Tuesday, December 21, 2010

The Mediation Skill Set

There are five concentrations at Graziadio for full-time students: Marketing, Finance (probably the two “big” ones), Entrepreneurship, Leadership & Organizational Change, and Dispute Resolution. Due to the fact that Dispute Resolution courses are managed through the Straus Institute for Dispute Resolution at the Pepperdine Law School, very little is really discussed about this concentration. Not only is this a concentration, but students have the opportunity to pursue a certificate as well.

Throughout the Fall semester, I struggled with what concentration(s) to pick. Obviously, I don’t need to make that choice until Fall of my second year, but I wanted to make sure my coursework in general was on the right path. I looked into both entrepreneurship, leadership & organizational change and dispute resolution. I have decided to pursue a double concentration (yes, it can be done) of Leadership & Organizational Change and Dispute Resolution. Why, why would this crazy girl want to do that??

From my research, it is clear that if I want to pursue consulting, which is my end goal, then I need a tool belt that has a variety of applications. In consulting, there is no predestined industry, just to promise of knowledge to help that company with their problem. I interviewed Nancy Caplan, a divorce mediator and attorney, for her view point on how mediation skill sets could be applied to business. In addition, she runs her mediation practice, so her entrepreneurial skill set is equally as important.

In what ways do you feel mediation could be useful in business?

In every way by an exchange and debate of ideas to reach compromises, people learn from each other, gain an understanding of each other, they find out how their interests are joined in many situations. In mediation, the ultimate goal is to figure out how their goals are similar so that they can reach that point.

In the Graziadio program, there is sometimes a differentiation between the “hard skills” and the “soft skills.” If one were to learn a “hard skill” and dispute resolution, how naturally would these fit together?

Mediation is about subtle persuasion. It’s really about communication and being forced to listen to the other person and also about learning to express yourself, since both parties have to express themselves and listen. These are skills that cross all professional boundaries, every profession and in general people who need to communicate with others would benefit from mediation training. Anyone from a stay at home mom to the top of any corporate ladder would benefit from being able to keep an open mind to think about compromises to reach solutions in disputes. Whether you are dealing with children or with friends or business partners.

In business, leadership means understanding the perspective of people throughout your organization and resolving conflicts everyday. For those seeking management positions, what skill set can they expect to utilize on a regular basis?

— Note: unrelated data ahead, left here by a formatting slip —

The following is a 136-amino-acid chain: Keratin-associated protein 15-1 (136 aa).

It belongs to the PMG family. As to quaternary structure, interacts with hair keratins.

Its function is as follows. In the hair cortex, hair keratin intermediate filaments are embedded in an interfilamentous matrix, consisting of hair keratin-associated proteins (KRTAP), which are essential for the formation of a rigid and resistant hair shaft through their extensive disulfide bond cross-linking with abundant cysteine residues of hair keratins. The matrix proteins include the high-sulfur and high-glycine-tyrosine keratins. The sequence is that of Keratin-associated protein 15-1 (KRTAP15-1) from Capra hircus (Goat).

It gives your back some control, having a background in mediation. You get to make choices, don't let life happen to you. Mediation is all about controlling your own choices and self-determination and learning to figure out how to settle your own problems. This can be very empowering to an executive, especially someone who owns their own business or works closely with unions.

Dispute resolution also has the added value of affecting the type of person you are, especially at Graziadio where values-centered leadership is highly prized, and in a world where corporate social responsibility is one of the top buzz words. How has being a mediator affected your personal life and relationships?

Being mediator means you are always looking at both sides of a conflict and being able to always see both sides let's me have better understanding of how you could have a different perspective of the same situation and that both sides have validity. This makes me less judgmental of other people's perspectives.

From Nancy Caplan, I learned that this subtle skill set, even when not paired with a legal background, can help to emphasize negotiations, listening skills, management-level conflict resolution, and just enhance the way you look at the world. It is often very difficult to get people to tell you the truth, trust in the fact that you will make a weighted decision or explain things in a way that makes sense. This can be extremely frustrating to a manager and often has the impact of shutting down completely and turning off to your employees. With a skill set based in dispute resolution, whether you do the concentration or not, having some of these skills in your tool box may give you the personal edge and confidence to tackle any problem.

Some of the courses available in the Dispute Resolution concentration, that based on conversations with Mike Beaudoin, a 2nd-year student pursuing this concentration, and talks with Sarah Gonzales, a program counselor at Straus, are some of the most applicable to any business student:

Cross-Cultural Negotiation- very applicable to those interested in international business
Environmental Dispute Resolution- interested in sustainability audits? Pursuing a SEER certificate? This might be good for you.
Communication & Conflict- a basic skill set for anyone interested in developing a problem-solving vocabulary
International Investment Disputes- great for a finance concentration student

And many more, too many to name. Contact Sarah Gonzales for more information about how to sign up at: sarah.gonzales@pepperdine.edu.

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